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Old 03-18-2011, 08:53 PM   #15
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3/4 on the gauge is normal while climbing a huge hill. You should have a red light on the dash that is turned on by the ECU. When this light comes on, then you have to worry. The dash gauge can have a 10% error, and the sender unit can have a 10% error. Trust the red light on the dash. If the temps get out of tolerance, the engine will derate to save itself.

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Old 03-18-2011, 09:19 PM   #16
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I was in the same boat with a Cat motor last year at the 8000-9000 ft pass's 6-7% and hills like the Laughlin grade. Having to shift down as low as 3rd gear where a higher gear could have been held except for heating although 2200 RPM held heating down. Had the radiator cleaned(pulled and cleaned thermostats changed) did find my charge radiator was leaking bad so replaced. Now I'm holding higher gears better mileage and the temp moves up and down very slightly as the thermostats open and close on those same hills. Just my experience!!! OH I did make a slober tube filter to catch the oil.


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Old 03-19-2011, 06:00 AM   #17
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When we bought our first DP I observed the same issue. Mine is a Freightliner with at CAT 3126e. In rereading the book (RTFM :-) ) I discovered I was not keeping the RPMs high enough while transversing hills. The book indicated an RPM of 2000 - 2400 would be better. Downshifting got the RPMs up and immediately got the temp down! I'm now much more careful about gear selection when going over hills.
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Old 03-20-2011, 08:26 AM   #18
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You've gotten a lot of good advice here, the hard part is to sift through it. My take:

1. Get to the actual engine temp, not "3/4." If you have a 2008 Freightliner chassis, you should have an EPA 2007 engine, and the LBCU (Light Bar Control Unit), an LCD screen you can scroll through and set up the readout you want (you can view 3 items at a time). Get the engine temp on the display, and watch it as you drive, you'll be able to see exactly what it does. Remember, it doesn't matter how fast it climbs toward the "red zone," but what it does once it gets there. At various temperatures, the thermostat opens, fan clutch engages, etc. depending on your setup -- the engine knows how to cool itself, as long as all the parts are working properly.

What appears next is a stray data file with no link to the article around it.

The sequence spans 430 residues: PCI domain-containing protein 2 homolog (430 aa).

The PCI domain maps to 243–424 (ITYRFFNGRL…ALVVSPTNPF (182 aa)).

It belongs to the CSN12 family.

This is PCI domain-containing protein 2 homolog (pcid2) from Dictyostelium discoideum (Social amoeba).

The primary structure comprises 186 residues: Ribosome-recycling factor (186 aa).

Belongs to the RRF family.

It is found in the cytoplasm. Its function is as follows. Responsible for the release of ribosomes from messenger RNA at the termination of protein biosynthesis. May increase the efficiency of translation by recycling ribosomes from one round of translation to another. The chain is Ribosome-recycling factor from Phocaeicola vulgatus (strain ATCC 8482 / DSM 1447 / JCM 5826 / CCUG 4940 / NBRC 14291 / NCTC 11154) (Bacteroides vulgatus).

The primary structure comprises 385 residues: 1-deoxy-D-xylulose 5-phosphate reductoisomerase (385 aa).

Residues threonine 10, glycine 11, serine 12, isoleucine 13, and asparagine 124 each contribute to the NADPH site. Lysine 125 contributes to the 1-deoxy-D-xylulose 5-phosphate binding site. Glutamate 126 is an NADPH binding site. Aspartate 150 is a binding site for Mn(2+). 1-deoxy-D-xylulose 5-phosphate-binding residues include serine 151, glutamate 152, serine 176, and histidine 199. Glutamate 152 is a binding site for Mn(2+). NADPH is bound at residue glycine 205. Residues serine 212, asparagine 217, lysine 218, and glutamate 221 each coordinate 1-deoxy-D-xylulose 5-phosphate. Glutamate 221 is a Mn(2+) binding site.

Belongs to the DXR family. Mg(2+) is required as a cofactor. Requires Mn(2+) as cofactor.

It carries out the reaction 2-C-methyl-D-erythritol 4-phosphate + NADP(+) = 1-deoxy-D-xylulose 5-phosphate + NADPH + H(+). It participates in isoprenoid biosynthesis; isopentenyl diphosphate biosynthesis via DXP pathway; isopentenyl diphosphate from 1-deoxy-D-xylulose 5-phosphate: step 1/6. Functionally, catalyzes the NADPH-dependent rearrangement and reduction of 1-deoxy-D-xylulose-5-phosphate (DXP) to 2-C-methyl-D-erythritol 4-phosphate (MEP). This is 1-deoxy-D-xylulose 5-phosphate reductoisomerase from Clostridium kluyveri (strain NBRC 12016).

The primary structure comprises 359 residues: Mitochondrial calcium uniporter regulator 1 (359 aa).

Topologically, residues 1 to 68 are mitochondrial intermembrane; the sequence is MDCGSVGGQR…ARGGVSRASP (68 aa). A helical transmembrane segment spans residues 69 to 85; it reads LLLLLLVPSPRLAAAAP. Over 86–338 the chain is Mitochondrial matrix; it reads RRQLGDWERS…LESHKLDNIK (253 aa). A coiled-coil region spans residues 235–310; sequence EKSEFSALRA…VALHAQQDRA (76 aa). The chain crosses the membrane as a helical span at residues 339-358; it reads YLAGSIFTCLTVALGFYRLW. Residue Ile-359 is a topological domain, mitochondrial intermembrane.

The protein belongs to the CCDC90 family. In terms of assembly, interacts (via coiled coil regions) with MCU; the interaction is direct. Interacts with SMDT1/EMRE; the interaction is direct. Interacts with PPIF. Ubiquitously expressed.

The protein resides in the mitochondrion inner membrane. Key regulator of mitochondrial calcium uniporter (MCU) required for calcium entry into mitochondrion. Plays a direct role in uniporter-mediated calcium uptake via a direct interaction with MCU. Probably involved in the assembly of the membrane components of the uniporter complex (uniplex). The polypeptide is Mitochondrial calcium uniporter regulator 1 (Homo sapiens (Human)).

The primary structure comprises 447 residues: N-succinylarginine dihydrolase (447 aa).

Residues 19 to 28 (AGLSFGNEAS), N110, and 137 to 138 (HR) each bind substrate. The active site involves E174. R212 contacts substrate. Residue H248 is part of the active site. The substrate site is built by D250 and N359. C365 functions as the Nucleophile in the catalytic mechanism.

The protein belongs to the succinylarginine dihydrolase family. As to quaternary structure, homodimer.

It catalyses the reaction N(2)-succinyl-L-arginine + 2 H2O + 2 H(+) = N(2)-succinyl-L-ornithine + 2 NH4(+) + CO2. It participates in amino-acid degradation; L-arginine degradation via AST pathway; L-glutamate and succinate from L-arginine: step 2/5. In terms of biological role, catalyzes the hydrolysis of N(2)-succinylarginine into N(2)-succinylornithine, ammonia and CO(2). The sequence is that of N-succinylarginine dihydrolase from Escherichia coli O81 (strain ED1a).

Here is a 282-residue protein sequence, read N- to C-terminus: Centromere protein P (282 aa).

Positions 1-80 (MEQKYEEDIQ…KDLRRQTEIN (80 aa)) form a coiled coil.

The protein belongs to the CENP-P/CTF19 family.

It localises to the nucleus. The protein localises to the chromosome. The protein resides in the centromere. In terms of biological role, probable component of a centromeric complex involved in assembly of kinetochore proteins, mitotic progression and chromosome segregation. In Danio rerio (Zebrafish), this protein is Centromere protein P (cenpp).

2. Make sure your radiator(s) are really clean. It's actually a sandwich, that includes engine radiator, charge air cooler, transmission cooler, and probably dash A/C condenser(?). Use Simple Green, etc. as noted above. (But at 3,500 miles, I find it hard to believe yours is that dirty.)

3. Keep your RPM up -- may seem counterintuitive, but that keeps the fan blowing the hardest, and the water pump running the fastest.

On my 2008 Mandalay 43A with 425 Cummins, during a hot hill climb the temp rises rapidly to around 200, and at worst tops out around 210 or so. Others have reported higher temps without damage. Don't be freaked out, or slow down so much you barely make it over. Just drive naturally, and watch the actual temps.
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Old 03-20-2011, 09:11 AM   #19
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There are a number of systems at interplay with each other insofar as controlling and monitoring engine coolant temperature is concerned. Coach to coach variables in any of these will make the behavior you describe seem different:

1. The temperature gauge itself - is it giving direct, accurate readouts of coolant temperature, or is it controlled by the ECM or PCM such that it holds steady unless coolant temperature rises above a predetermined point, then moves higher?